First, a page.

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Saturday, October 29, 2016
Aliens from outer space are sending me messagesA recent paper sees possible evidence for extraterrestrials in 234 stellar spectra. Is it real or an artifact?
here are many reasons why extraterrestrials would use visible light instead of radio waves to communicate with us.
No matter what wavelength they use, physics dictates that they'd need a lot of ERP (effective radiated power) to send messages very far. That's where visible light comes in: the shorter the wavelength, the narrower your beam can be, and that beefs up your ERP.
High power isn't even necessary: aliens could communicate by modulating the polarization of the light from their own star. If they used a giant liquid crystal, all they'd need is a little computing power and some thrust to position an LCD. It would be a cheap way to communicate with their astronauts. The alien astronauts would have to track their home star anyway, and they could measure the light easily; they could receive the latest gossip about their movie stars from thousands of light years away.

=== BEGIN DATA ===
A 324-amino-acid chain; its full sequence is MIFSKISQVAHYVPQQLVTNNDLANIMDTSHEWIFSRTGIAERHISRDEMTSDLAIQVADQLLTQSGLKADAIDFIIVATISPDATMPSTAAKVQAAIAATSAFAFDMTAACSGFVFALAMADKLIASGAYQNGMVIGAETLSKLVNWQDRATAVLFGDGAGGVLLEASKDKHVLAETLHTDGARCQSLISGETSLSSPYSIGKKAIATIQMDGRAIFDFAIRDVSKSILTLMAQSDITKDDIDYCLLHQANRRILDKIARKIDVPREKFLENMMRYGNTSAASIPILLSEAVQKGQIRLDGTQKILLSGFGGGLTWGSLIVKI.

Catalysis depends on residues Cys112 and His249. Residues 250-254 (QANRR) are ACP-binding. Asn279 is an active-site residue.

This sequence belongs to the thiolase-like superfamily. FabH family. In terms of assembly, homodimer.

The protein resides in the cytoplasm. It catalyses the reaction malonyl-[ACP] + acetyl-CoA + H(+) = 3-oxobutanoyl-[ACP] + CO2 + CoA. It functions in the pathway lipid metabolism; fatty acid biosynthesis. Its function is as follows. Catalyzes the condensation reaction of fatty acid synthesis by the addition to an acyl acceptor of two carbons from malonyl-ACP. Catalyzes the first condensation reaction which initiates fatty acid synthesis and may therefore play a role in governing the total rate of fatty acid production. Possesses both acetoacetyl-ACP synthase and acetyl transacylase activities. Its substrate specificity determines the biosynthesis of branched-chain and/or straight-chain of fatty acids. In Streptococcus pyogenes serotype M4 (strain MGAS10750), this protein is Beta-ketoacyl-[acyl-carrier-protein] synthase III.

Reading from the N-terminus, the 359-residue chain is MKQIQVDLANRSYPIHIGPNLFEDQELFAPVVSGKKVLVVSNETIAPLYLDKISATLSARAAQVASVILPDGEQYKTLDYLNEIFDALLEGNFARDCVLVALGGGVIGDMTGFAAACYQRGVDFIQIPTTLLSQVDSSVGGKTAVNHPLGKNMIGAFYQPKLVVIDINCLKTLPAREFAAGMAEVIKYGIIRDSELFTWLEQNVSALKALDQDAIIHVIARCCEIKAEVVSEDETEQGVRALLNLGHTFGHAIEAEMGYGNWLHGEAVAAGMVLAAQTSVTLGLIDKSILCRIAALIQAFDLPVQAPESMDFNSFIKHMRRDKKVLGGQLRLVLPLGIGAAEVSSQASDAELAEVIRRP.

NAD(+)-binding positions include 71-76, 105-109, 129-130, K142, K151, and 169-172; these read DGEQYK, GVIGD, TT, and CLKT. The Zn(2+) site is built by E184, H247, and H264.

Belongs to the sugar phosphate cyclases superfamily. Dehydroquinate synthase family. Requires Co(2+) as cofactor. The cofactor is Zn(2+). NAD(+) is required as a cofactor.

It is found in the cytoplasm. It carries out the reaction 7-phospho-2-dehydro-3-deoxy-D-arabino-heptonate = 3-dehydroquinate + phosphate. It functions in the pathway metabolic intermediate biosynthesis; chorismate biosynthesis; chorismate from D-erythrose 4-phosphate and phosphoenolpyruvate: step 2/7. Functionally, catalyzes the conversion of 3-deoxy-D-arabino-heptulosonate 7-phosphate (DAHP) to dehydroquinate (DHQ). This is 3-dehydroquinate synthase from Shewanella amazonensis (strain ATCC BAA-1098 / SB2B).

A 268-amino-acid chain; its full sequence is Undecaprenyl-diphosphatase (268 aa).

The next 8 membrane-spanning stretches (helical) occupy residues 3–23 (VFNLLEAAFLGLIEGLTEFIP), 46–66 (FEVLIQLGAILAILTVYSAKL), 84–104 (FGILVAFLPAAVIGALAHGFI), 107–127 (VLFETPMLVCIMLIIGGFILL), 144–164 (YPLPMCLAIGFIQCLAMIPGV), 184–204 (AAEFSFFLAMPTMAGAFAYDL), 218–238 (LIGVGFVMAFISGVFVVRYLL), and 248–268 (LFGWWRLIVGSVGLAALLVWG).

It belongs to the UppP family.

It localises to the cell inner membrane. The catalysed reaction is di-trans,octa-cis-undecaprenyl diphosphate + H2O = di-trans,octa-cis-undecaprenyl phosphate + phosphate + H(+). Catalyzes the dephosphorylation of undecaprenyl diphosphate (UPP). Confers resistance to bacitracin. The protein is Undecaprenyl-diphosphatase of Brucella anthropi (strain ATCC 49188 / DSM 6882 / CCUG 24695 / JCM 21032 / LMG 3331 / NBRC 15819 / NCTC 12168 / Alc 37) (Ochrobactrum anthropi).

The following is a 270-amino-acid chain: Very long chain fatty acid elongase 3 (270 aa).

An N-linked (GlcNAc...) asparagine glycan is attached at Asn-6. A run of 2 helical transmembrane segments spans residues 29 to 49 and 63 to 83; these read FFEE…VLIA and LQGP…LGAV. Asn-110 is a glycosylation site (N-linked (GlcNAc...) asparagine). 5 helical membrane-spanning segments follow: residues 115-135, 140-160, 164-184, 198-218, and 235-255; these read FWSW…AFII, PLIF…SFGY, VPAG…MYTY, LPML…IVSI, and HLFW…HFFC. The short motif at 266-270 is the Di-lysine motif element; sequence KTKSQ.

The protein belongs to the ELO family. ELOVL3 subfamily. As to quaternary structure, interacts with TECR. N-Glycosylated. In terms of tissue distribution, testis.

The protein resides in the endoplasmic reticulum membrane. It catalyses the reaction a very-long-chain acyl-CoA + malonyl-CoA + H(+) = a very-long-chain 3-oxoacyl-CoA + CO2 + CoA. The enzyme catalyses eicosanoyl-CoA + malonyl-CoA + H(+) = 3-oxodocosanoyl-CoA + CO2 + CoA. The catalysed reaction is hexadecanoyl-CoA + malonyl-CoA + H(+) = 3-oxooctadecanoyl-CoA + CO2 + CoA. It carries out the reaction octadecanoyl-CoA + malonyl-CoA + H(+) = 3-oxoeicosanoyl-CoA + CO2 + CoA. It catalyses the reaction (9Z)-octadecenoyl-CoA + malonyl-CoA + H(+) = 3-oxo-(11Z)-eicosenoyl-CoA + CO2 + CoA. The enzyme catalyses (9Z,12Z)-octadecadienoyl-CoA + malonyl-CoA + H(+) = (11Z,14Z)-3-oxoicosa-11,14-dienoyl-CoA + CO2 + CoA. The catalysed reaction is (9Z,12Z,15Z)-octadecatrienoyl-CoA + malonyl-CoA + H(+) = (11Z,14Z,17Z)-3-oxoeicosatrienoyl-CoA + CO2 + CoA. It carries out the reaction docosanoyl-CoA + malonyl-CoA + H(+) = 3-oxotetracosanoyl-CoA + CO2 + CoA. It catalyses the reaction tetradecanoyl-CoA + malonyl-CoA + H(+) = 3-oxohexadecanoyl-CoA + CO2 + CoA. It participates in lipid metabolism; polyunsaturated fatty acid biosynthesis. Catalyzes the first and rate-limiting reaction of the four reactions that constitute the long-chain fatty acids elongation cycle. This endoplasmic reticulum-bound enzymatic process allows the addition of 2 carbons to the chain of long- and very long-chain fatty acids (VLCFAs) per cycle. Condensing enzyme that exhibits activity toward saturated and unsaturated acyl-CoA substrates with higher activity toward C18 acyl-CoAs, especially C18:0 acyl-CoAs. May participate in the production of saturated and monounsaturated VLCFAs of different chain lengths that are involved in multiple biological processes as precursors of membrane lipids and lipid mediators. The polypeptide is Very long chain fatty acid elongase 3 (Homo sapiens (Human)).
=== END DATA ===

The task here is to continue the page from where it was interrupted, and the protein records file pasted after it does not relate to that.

Of course it would be unidirectional and low speed, and the polarizer would have to be a sizable fraction of the diameter of their sun. But an advanced civilization could build a large Kerr cell easily enough. It would be expensive, but hey, they're aliens; they're rich.
Another way is to use two carriers and encode the information as a phase shift between them. Radio hams use a system like that today called PSK31. On a radio a PSK31 signal sounds like nothing much, just a strange whine; but the scheme is remarkably noise resistant, and it's amazing to click on the signal and watch the computer suddenly start printing out text.